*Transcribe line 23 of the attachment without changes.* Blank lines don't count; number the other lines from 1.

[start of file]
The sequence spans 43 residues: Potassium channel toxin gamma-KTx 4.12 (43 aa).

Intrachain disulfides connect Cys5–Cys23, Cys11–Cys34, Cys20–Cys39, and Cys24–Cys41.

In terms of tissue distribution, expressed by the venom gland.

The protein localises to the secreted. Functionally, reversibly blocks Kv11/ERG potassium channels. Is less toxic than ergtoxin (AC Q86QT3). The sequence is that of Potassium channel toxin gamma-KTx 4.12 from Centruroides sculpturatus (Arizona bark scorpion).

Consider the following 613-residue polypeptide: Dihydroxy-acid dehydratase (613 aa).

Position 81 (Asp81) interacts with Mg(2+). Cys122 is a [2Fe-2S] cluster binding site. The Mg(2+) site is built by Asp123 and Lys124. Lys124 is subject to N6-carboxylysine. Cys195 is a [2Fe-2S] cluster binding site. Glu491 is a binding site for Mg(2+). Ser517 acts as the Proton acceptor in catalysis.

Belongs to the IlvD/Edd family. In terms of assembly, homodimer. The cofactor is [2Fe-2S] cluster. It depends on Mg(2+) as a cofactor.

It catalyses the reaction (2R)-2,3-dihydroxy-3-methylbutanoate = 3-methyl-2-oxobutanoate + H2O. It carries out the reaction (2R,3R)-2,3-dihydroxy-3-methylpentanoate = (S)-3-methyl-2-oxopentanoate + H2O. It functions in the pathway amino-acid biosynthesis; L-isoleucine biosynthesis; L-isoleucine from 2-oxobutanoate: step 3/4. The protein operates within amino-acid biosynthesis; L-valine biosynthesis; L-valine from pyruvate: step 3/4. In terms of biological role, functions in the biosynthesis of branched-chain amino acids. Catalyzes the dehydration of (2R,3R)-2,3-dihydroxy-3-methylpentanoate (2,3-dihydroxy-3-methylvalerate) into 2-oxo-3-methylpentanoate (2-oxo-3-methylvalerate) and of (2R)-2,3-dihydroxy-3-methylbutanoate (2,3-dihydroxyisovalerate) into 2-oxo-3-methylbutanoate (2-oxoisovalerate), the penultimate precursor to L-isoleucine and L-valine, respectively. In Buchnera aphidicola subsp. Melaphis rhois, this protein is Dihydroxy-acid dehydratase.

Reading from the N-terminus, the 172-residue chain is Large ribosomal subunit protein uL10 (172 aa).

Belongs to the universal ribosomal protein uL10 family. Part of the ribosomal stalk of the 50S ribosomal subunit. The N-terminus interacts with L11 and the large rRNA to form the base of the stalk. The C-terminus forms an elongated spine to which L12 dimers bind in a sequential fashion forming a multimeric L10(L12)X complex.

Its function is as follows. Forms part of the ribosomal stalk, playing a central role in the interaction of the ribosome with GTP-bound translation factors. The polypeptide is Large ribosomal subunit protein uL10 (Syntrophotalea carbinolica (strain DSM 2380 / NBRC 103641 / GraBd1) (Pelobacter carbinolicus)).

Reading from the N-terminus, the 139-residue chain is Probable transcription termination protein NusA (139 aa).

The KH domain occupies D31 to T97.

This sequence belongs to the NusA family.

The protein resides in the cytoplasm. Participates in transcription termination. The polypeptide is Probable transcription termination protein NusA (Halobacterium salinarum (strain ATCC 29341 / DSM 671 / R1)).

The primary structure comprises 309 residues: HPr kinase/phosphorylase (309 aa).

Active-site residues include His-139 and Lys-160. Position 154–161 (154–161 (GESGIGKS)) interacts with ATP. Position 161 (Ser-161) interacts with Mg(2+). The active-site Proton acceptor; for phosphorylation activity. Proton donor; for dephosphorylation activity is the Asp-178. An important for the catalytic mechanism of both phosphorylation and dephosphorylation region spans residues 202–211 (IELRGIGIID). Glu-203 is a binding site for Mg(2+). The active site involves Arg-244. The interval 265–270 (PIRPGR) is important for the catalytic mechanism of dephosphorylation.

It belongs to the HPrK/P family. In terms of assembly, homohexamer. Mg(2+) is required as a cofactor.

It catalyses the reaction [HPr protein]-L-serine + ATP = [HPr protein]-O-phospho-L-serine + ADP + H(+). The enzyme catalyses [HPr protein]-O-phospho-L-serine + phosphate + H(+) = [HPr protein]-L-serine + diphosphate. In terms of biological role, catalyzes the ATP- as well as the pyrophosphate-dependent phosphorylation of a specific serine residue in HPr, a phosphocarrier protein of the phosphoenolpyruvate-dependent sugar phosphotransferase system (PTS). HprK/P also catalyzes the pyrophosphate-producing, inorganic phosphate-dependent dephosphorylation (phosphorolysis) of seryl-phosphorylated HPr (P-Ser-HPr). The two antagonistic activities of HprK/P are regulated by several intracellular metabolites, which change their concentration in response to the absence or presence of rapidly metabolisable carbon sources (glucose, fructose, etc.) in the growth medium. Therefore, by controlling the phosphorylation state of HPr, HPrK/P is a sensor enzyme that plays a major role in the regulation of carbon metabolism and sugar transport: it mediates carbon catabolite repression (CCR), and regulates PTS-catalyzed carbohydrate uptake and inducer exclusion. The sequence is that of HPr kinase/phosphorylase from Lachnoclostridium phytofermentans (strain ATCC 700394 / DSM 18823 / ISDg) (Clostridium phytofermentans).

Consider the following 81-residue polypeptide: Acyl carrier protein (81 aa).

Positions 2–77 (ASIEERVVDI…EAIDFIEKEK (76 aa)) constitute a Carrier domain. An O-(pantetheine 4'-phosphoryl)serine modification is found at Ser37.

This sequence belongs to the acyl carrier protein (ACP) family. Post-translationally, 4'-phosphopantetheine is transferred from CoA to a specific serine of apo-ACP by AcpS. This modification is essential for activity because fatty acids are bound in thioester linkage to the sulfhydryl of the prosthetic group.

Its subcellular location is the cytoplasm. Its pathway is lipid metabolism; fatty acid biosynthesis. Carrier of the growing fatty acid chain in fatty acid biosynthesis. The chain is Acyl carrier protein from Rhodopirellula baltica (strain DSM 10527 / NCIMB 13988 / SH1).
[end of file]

Its subcellular location is the cytoplasm. Its pathway is lipid metabolism; fatty acid biosynthesis. Carrier of the growing fatty acid chain in fatty acid biosynthesis. The chain is Acyl carrier protein from Rhodopirellula baltica (strain DSM 10527 / NCIMB 13988 / SH1).